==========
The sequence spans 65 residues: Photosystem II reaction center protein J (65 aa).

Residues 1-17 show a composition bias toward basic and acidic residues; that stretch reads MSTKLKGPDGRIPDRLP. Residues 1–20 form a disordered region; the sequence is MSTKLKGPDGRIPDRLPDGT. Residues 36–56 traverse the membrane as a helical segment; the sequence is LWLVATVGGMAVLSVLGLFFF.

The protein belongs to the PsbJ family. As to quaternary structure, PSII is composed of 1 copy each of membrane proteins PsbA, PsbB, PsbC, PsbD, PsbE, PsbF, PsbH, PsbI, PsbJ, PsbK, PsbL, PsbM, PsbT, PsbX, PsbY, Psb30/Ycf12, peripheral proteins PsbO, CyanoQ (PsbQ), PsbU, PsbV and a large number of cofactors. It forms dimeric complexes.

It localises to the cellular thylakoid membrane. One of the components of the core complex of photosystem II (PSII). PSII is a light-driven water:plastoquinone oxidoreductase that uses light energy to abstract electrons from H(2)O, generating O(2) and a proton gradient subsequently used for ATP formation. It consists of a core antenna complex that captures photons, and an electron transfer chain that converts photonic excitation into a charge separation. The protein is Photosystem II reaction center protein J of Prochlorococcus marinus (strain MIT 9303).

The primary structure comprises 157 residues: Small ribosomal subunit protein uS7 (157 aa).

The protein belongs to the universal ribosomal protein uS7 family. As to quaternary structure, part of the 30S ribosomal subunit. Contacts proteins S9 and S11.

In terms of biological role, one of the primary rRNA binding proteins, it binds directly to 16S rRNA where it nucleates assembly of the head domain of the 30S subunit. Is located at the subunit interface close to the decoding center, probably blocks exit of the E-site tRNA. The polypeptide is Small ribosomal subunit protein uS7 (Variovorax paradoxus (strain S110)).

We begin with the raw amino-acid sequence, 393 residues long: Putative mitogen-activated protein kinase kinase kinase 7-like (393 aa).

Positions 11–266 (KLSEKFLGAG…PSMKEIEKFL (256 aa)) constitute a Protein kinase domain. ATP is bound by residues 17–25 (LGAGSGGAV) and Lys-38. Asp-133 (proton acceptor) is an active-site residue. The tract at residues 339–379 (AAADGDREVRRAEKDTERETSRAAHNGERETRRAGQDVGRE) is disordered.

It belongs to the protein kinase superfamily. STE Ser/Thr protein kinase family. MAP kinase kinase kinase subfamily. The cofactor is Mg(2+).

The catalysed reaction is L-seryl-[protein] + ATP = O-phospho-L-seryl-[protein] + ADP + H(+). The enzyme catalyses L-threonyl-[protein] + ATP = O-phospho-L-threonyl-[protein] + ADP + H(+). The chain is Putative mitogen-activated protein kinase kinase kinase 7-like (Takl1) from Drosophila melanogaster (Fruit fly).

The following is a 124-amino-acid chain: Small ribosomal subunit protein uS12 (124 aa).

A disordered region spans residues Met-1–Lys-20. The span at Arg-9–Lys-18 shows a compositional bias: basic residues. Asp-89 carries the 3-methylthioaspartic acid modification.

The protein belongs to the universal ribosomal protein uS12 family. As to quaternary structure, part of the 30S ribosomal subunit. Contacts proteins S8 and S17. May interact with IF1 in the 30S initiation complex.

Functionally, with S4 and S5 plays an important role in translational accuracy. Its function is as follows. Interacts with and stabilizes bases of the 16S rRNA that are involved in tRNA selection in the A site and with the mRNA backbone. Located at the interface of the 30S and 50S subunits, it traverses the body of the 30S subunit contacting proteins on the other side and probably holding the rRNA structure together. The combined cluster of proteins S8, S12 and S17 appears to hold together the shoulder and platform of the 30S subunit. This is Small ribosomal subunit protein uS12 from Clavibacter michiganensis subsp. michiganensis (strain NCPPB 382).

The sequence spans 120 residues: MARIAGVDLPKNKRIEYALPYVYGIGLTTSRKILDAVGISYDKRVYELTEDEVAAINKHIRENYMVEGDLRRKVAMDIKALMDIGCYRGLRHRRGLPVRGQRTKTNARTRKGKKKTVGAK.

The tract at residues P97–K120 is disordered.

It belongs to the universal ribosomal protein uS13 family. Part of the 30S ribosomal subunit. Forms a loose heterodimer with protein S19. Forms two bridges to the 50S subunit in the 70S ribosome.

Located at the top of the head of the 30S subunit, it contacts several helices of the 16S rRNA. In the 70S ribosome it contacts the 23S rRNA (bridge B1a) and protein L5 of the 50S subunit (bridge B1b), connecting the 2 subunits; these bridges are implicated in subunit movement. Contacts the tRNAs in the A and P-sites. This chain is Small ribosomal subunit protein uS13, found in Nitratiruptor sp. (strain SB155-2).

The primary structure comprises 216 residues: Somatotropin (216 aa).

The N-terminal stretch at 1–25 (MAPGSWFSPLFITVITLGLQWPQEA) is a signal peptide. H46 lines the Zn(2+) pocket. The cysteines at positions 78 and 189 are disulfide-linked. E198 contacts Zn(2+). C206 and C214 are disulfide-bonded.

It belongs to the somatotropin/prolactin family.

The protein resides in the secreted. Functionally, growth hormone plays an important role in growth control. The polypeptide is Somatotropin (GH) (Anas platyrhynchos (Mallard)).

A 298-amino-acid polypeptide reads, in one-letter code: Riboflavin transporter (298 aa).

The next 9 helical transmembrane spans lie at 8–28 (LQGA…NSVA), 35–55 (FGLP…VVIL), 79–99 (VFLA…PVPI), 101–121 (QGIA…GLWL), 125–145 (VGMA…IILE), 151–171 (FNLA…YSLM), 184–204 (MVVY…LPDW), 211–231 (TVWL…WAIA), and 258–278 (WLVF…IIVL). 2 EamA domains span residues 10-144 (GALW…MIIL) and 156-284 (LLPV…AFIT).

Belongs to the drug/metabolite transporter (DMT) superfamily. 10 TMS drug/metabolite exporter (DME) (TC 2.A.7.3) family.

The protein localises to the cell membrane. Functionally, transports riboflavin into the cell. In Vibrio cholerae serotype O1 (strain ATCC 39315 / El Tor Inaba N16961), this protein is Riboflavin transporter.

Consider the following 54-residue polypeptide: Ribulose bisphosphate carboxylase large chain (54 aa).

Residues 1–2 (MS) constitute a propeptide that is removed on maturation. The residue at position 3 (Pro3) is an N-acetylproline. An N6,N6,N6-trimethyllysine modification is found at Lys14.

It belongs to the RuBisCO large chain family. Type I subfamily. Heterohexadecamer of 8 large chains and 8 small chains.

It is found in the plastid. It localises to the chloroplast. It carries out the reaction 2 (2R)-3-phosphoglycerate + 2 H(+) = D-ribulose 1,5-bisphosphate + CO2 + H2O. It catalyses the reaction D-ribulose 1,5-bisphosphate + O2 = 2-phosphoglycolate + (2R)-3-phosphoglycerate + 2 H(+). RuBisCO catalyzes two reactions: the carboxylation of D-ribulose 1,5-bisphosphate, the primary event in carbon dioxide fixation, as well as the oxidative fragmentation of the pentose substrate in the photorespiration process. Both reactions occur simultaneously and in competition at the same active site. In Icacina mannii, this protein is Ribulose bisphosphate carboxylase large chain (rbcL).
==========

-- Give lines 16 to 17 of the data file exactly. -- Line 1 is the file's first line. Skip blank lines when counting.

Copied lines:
The sequence spans 120 residues: MARIAGVDLPKNKRIEYALPYVYGIGLTTSRKILDAVGISYDKRVYELTEDEVAAINKHIRENYMVEGDLRRKVAMDIKALMDIGCYRGLRHRRGLPVRGQRTKTNARTRKGKKKTVGAK.

The tract at residues P97–K120 is disordered.